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Deceember 5, 2004

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Children in custody still denied justice

Md Nur Islam

The number of juvenile delinquents are not negligible. Most of those children delinquents are languishing in the jail custody with total denial of their rights. Since crime is a social malady children are often vulnerable to it. When children are not be brought up in a desired and congenial environment, they tend to be involved in different types of crime and finally discover themselves to be delinquents. No child is born as a delinquent. The parents of each child harbour future dreams to their children but many of the dreams do not come into reality because of the adversaries of the society. Keeping this view in mind, the juvenile justice system should be given its due priority with regard to necessary developments and substantive changes in the enactment. For that end, juvenile justice system should not be confined to only the treatment of children when they come in conflict with the laws but to include the root causes behind the delinquent behaviour and the measures to prevent them.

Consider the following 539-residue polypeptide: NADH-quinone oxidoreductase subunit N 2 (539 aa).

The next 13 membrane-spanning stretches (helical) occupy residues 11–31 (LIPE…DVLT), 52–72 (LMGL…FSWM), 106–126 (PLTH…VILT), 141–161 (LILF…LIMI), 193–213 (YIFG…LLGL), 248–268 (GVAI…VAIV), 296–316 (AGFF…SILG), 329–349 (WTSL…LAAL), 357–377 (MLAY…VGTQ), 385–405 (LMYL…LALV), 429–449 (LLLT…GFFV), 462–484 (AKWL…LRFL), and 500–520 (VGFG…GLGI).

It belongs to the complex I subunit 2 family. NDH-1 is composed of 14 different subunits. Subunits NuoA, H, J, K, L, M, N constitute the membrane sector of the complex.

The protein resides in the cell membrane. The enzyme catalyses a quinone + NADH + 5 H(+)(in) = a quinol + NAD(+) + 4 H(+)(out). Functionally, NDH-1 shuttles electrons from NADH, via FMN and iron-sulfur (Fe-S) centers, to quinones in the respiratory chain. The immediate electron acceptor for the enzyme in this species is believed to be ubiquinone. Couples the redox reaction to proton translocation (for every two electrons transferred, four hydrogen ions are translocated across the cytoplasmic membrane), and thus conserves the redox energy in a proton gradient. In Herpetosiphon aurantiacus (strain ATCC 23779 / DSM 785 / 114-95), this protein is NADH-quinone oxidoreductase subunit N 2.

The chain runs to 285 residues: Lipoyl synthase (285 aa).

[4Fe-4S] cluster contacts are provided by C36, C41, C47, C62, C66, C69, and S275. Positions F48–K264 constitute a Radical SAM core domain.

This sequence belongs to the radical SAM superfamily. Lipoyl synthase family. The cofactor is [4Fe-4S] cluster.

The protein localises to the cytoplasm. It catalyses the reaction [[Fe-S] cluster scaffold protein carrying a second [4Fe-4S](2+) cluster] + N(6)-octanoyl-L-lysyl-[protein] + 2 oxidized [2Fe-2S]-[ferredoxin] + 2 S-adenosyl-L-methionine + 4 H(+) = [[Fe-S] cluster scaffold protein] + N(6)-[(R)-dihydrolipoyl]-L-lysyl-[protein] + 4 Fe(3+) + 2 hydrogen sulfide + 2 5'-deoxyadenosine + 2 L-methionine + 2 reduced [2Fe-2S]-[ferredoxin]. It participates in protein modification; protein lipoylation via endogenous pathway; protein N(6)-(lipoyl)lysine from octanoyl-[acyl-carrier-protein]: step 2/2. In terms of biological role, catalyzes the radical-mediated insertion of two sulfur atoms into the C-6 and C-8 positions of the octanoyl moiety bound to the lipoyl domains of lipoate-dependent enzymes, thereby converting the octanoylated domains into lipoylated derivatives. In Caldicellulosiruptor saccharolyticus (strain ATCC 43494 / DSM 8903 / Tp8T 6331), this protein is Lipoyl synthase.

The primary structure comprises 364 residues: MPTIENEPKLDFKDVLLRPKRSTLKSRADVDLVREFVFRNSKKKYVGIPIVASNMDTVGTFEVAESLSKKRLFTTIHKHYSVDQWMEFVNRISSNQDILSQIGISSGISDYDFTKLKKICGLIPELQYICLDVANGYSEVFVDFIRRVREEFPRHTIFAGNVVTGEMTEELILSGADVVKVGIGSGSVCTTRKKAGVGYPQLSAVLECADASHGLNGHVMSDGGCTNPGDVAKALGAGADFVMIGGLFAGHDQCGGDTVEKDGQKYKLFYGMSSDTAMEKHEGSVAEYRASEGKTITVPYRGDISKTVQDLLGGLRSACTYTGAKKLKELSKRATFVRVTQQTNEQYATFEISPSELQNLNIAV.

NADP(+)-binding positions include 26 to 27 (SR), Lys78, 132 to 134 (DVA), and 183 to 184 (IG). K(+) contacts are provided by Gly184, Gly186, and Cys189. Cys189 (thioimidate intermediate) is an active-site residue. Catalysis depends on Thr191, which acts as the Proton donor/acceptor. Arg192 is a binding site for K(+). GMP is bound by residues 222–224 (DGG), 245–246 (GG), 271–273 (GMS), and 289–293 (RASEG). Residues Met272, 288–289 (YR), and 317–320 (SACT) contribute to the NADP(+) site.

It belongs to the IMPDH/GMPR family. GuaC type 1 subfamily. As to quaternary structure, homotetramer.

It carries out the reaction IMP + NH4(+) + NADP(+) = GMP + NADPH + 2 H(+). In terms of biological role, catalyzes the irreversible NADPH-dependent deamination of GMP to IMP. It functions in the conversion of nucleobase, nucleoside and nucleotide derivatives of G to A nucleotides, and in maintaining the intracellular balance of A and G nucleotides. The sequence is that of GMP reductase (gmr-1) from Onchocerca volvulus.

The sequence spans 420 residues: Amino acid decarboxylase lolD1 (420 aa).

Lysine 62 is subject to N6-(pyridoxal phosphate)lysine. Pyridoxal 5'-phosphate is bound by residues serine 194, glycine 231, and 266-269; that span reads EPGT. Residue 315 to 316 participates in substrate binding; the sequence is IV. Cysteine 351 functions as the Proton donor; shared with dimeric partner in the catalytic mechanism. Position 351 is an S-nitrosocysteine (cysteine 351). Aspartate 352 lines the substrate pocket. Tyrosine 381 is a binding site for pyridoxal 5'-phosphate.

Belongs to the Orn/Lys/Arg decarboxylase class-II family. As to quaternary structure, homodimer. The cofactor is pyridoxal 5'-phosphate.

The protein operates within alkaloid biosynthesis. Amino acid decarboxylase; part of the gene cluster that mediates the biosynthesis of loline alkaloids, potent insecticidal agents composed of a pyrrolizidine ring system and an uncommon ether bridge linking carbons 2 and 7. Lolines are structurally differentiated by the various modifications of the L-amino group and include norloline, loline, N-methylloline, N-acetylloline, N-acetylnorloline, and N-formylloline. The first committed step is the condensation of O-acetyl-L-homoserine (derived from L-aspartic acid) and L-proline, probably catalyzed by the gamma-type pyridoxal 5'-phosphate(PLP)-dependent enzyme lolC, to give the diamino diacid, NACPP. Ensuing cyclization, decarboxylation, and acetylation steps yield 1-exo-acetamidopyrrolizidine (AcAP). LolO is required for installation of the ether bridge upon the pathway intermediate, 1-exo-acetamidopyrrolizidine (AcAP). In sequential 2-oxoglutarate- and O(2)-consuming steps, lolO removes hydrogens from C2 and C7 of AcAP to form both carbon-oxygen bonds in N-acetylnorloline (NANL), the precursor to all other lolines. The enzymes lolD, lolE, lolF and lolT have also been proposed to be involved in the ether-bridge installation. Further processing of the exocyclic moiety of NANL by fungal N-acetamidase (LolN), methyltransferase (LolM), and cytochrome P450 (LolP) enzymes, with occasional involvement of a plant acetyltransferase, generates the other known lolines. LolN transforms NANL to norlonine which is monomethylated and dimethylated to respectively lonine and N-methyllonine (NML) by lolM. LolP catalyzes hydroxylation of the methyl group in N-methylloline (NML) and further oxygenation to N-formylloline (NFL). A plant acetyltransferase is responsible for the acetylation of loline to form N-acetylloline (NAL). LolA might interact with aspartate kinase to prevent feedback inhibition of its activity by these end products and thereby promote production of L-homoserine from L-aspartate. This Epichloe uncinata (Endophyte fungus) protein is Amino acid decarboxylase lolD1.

In 1974 a comprehensive children Act was enacted, it has also got a complementary, namely, the children rules-1976. And the cases of children supposed to be governed by Act aided by the criminal procedure code & the penal code.

Definition of children
The different laws have defined children in different ways. But for the very purpose of this system, the children Act has defined a child as any person under the age of 16 years. The convention on the rights of children (CRC) defines a child as any person under the age of 18 years.

Juvenile justice and court